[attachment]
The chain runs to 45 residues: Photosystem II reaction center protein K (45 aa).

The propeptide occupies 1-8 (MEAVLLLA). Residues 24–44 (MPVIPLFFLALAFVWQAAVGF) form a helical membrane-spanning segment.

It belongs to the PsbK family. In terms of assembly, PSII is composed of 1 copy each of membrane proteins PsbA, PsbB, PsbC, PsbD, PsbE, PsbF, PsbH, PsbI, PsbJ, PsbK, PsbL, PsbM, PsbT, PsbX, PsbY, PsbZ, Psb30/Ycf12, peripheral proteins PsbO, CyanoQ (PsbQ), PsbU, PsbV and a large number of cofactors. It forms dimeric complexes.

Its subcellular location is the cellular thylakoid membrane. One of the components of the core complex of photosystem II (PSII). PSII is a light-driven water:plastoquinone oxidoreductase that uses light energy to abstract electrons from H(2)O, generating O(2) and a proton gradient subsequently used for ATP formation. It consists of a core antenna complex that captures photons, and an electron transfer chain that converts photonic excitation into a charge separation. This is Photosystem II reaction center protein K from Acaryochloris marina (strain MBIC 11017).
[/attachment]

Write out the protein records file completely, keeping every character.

The chain runs to 45 residues: Photosystem II reaction center protein K (45 aa).

The propeptide occupies 1-8 (MEAVLLLA). Residues 24–44 (MPVIPLFFLALAFVWQAAVGF) form a helical membrane-spanning segment.

It belongs to the PsbK family. In terms of assembly, PSII is composed of 1 copy each of membrane proteins PsbA, PsbB, PsbC, PsbD, PsbE, PsbF, PsbH, PsbI, PsbJ, PsbK, PsbL, PsbM, PsbT, PsbX, PsbY, PsbZ, Psb30/Ycf12, peripheral proteins PsbO, CyanoQ (PsbQ), PsbU, PsbV and a large number of cofactors. It forms dimeric complexes.

Its subcellular location is the cellular thylakoid membrane. One of the components of the core complex of photosystem II (PSII). PSII is a light-driven water:plastoquinone oxidoreductase that uses light energy to abstract electrons from H(2)O, generating O(2) and a proton gradient subsequently used for ATP formation. It consists of a core antenna complex that captures photons, and an electron transfer chain that converts photonic excitation into a charge separation. This is Photosystem II reaction center protein K from Acaryochloris marina (strain MBIC 11017).